There is a common assumption that people interested in sport are not necessarily interested in theatre but what about the increased number of other family members and overseas visitors?

Because there are two schools of thought. One would be: ticket sales are down, so the theatres won’t be busy. The other would be: London is going to be busier than ever – how could we get more people to the theatre?

Now of course, I know nothing about the costs or realities of running a theatre production, and Lord Lloyd-Webber is a talented man with years of experience – but several ‘what ifs’ went through my mind as I read the interview:

  • What if – he is being defeatist at the wrong point? The sales peak may happen at a different point this year.
  • What if  – the theatres jointly funded a press campaign to remind people that British theatre is in a class of its own, and that there will be extra demand this year – so get your tickets early?
  • What if – the theatres partnered with the Olympic organisers to sell theatre tickets and to make British theatre part of the Cultural Olympiad that is running alongside the Games?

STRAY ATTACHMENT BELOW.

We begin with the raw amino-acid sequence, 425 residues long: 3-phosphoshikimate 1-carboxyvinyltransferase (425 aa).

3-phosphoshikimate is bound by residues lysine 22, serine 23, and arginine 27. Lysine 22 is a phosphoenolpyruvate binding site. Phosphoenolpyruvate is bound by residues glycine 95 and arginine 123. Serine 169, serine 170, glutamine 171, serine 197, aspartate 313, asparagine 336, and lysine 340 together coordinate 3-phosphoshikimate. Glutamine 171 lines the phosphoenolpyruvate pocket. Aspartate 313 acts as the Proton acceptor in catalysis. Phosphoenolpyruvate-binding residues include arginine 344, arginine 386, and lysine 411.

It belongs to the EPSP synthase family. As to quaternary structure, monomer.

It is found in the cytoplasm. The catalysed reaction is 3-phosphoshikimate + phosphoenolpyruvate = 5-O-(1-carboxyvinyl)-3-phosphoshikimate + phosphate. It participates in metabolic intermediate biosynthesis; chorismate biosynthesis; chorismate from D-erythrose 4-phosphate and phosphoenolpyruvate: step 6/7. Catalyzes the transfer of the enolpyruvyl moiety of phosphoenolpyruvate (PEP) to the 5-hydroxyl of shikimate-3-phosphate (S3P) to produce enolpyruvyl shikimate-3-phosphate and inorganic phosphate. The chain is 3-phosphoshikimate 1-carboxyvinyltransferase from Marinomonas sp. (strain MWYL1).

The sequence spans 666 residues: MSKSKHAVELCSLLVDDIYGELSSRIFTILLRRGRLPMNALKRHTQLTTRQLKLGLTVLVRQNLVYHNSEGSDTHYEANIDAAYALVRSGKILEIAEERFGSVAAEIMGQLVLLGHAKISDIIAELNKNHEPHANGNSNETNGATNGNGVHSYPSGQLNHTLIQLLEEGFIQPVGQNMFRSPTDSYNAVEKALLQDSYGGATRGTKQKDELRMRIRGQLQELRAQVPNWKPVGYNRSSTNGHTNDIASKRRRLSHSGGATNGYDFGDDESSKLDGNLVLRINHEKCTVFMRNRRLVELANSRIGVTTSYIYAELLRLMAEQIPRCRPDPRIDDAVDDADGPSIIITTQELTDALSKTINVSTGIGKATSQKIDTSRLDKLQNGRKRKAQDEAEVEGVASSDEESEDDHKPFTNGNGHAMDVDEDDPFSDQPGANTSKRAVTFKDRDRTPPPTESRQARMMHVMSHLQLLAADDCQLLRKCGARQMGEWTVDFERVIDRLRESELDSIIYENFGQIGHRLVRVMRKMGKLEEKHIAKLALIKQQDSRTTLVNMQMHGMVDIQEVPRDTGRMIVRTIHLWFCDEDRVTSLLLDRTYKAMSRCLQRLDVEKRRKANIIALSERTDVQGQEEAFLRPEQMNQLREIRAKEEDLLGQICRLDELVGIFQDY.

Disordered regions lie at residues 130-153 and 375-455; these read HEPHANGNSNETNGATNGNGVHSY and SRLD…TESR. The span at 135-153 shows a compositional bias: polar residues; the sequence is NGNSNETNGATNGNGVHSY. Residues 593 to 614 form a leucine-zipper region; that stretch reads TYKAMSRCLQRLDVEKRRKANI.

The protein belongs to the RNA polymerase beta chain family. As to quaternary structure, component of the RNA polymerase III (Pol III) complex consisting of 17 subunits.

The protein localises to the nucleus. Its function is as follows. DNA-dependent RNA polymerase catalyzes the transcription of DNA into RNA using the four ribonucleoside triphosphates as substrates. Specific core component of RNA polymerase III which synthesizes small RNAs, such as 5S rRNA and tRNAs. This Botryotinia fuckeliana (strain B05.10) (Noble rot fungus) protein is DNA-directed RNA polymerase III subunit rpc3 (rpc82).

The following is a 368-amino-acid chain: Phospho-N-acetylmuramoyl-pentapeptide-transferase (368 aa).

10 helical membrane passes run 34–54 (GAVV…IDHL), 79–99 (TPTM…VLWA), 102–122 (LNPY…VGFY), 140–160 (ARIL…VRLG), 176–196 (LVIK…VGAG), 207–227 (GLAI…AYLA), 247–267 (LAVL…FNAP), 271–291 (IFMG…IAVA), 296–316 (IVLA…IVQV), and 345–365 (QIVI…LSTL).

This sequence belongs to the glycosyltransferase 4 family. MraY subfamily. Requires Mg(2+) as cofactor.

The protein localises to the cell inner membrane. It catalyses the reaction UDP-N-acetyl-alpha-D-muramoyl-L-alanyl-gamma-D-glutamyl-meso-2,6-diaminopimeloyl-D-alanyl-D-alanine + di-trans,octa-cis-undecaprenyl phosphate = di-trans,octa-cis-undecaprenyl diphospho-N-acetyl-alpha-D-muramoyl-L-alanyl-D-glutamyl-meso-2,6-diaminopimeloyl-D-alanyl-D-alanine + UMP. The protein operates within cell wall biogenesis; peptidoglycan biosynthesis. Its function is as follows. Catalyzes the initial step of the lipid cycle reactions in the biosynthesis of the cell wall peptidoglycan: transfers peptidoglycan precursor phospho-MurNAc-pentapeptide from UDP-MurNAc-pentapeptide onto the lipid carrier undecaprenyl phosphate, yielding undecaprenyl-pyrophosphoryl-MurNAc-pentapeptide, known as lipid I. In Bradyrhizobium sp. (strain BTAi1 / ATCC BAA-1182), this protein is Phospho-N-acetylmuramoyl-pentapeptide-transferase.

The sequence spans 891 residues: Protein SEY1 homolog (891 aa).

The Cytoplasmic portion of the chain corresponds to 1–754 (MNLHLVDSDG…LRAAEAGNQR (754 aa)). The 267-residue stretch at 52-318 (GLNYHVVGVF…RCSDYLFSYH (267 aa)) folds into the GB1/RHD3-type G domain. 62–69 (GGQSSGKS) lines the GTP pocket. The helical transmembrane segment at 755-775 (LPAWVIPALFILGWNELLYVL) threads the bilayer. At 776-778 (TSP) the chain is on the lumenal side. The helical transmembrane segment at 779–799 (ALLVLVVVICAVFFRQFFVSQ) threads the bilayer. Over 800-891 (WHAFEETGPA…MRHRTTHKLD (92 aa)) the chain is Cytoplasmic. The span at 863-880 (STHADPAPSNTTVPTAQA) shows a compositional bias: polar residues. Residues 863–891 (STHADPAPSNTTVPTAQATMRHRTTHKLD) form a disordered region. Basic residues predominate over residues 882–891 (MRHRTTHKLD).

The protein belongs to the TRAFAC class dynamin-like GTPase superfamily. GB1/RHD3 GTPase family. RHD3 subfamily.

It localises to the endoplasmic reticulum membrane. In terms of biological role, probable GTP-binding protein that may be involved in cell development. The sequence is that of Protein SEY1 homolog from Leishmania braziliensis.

• What if – the theatres partnered with restaurants and hotels to offer more incentives to their clients to pre-book tickets?
  • What if  – instead of seeing the Olympics as a negative, the focus was instead on the increased number of people who will be visiting the Capital – including the families of diplomats, sportspeople, volunteers and others – not all of whom will be sport-focused?
  • What if  – closing some theatres during the Olympic fortnight turned out to be a missed opportunity? After all, there are overheads that need to be covered irrespective of whether a business is trading during those weeks. What could have been a bumper year can’t become so, if the peak months are taken out of the equation.